Published Papers - Abstract 67

Hasan S, Byles JE, Mishra G & Harris MA. Use of sleeping medication, and quality of life, among older women who report sleeping difficulty. Australasian Journal on Ageing, 2001; 20(1): 29-35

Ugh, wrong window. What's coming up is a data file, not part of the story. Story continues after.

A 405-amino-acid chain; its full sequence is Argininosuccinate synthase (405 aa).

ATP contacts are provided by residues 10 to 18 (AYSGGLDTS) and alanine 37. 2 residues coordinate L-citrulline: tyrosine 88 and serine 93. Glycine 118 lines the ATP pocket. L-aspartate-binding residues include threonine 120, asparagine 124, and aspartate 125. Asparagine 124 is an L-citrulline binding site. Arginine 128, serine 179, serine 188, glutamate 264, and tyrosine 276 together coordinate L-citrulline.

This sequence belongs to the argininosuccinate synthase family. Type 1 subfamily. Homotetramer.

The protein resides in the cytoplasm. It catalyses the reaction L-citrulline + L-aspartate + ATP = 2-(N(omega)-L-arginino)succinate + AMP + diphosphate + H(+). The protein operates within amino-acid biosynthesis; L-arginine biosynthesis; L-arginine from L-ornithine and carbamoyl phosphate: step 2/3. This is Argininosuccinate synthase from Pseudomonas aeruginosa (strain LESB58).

Objective: To estimate the proportion of older women who report sleeping difficulties and/or use sleeping medication; and to identity associated factors. Method: Cross sectional survey of Australian women aged 70-75 years. These women were participants in the Australian Longitudinal Study on Women's Health (ALSWH) randomly selected from the Australian Medicare database. Results: Of the 12,624 women aged 70-75 years who provided data for this analysis (36% response rate), 50% (n=6,042) reported sleeping difficulty never/rarely ; 33% (n=3,979) sometimes ; and, 17% (n=2,011) often . Approximately 18% (n=2,287) of women reported to use sleeping medication within the previous four weeks. Women reporting sleeping difficulty sometimes were over five times more likely to be taking sleeping medications than women who reported to never/rarely experiencing difficulties (p= < 0.0001); while women reporting difficulty sleeping often were over 15 times more likely to be using sleeping medications (p= < 0.0001). Mean scores for sub-scales of the SF-36 health-related quality of life measure were significantly lower for women reporting sleeping difficulty and women using sleeping medication (p= < 0.001). Similarly, there was an inverse relationship between the SF-36 physical and mental health summary scores and difficulty sleeping or sleeping medication use. Conclusions: Self-reported sleeping difficulty is significantly related to reduced quality of life, suggesting sleeping difficulty is not a benign complaint. After adjustment for other explanatory variables there were strong, clinically significant differences between the SF-36 scores of women reporting sleeping difficulty. However, while this association is statistically, and clinically significant, it is not clear whether sleeping difficulty reduces quality of life, or whether quality of life interferes with sleep, or whether both problems are a result of other associated conditions. Further longitudinal exploration of this relationship is necessary. Further, issues need to be explored with older women, with a view to identifying acceptable and effective alternatives to sleeping medication use.